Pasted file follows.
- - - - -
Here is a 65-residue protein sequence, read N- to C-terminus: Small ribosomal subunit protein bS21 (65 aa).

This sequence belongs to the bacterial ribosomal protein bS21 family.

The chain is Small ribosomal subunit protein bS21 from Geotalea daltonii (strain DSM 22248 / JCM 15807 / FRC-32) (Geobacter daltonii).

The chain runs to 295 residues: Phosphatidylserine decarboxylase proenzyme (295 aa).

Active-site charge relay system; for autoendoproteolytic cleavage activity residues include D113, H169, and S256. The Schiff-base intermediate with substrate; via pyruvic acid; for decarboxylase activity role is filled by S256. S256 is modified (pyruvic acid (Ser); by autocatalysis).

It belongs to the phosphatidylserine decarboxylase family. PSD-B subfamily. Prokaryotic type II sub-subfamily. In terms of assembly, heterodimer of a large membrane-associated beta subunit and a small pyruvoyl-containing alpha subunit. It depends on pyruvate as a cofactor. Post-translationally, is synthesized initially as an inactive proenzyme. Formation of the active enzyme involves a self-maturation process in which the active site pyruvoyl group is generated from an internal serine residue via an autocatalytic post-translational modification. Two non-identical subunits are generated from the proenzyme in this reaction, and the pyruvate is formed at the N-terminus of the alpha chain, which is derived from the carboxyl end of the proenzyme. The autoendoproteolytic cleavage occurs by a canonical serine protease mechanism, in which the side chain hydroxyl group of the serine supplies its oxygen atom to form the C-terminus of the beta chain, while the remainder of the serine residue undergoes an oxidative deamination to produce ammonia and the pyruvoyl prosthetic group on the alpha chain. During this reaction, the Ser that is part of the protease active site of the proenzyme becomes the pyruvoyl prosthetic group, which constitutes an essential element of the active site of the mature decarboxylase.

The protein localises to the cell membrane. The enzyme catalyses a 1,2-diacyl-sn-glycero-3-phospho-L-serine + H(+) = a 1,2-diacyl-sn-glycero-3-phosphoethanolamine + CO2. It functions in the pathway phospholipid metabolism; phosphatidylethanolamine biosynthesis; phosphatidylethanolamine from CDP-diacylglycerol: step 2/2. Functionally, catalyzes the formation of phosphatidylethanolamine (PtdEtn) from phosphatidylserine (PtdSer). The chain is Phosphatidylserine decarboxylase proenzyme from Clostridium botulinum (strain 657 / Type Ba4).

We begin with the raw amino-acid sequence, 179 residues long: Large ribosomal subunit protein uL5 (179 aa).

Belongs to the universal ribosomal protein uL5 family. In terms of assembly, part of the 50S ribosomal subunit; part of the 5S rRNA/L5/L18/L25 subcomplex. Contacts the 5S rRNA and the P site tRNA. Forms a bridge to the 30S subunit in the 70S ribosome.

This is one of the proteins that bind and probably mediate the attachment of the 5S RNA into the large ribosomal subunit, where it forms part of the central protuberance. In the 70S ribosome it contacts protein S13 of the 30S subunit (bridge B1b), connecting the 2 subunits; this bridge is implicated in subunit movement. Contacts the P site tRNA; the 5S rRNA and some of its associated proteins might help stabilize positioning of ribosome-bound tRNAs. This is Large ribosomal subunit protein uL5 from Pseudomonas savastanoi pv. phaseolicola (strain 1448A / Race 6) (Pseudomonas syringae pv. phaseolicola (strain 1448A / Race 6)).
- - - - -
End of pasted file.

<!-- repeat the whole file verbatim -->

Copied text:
Here is a 65-residue protein sequence, read N- to C-terminus: Small ribosomal subunit protein bS21 (65 aa).

This sequence belongs to the bacterial ribosomal protein bS21 family.

The chain is Small ribosomal subunit protein bS21 from Geotalea daltonii (strain DSM 22248 / JCM 15807 / FRC-32) (Geobacter daltonii).

The chain runs to 295 residues: Phosphatidylserine decarboxylase proenzyme (295 aa).

Active-site charge relay system; for autoendoproteolytic cleavage activity residues include D113, H169, and S256. The Schiff-base intermediate with substrate; via pyruvic acid; for decarboxylase activity role is filled by S256. S256 is modified (pyruvic acid (Ser); by autocatalysis).

It belongs to the phosphatidylserine decarboxylase family. PSD-B subfamily. Prokaryotic type II sub-subfamily. In terms of assembly, heterodimer of a large membrane-associated beta subunit and a small pyruvoyl-containing alpha subunit. It depends on pyruvate as a cofactor. Post-translationally, is synthesized initially as an inactive proenzyme. Formation of the active enzyme involves a self-maturation process in which the active site pyruvoyl group is generated from an internal serine residue via an autocatalytic post-translational modification. Two non-identical subunits are generated from the proenzyme in this reaction, and the pyruvate is formed at the N-terminus of the alpha chain, which is derived from the carboxyl end of the proenzyme. The autoendoproteolytic cleavage occurs by a canonical serine protease mechanism, in which the side chain hydroxyl group of the serine supplies its oxygen atom to form the C-terminus of the beta chain, while the remainder of the serine residue undergoes an oxidative deamination to produce ammonia and the pyruvoyl prosthetic group on the alpha chain. During this reaction, the Ser that is part of the protease active site of the proenzyme becomes the pyruvoyl prosthetic group, which constitutes an essential element of the active site of the mature decarboxylase.

The protein localises to the cell membrane. The enzyme catalyses a 1,2-diacyl-sn-glycero-3-phospho-L-serine + H(+) = a 1,2-diacyl-sn-glycero-3-phosphoethanolamine + CO2. It functions in the pathway phospholipid metabolism; phosphatidylethanolamine biosynthesis; phosphatidylethanolamine from CDP-diacylglycerol: step 2/2. Functionally, catalyzes the formation of phosphatidylethanolamine (PtdEtn) from phosphatidylserine (PtdSer). The chain is Phosphatidylserine decarboxylase proenzyme from Clostridium botulinum (strain 657 / Type Ba4).

We begin with the raw amino-acid sequence, 179 residues long: Large ribosomal subunit protein uL5 (179 aa).

Belongs to the universal ribosomal protein uL5 family. In terms of assembly, part of the 50S ribosomal subunit; part of the 5S rRNA/L5/L18/L25 subcomplex. Contacts the 5S rRNA and the P site tRNA. Forms a bridge to the 30S subunit in the 70S ribosome.

This is one of the proteins that bind and probably mediate the attachment of the 5S RNA into the large ribosomal subunit, where it forms part of the central protuberance. In the 70S ribosome it contacts protein S13 of the 30S subunit (bridge B1b), connecting the 2 subunits; this bridge is implicated in subunit movement. Contacts the P site tRNA; the 5S rRNA and some of its associated proteins might help stabilize positioning of ribosome-bound tRNAs. This is Large ribosomal subunit protein uL5 from Pseudomonas savastanoi pv. phaseolicola (strain 1448A / Race 6) (Pseudomonas syringae pv. phaseolicola (strain 1448A / Race 6)).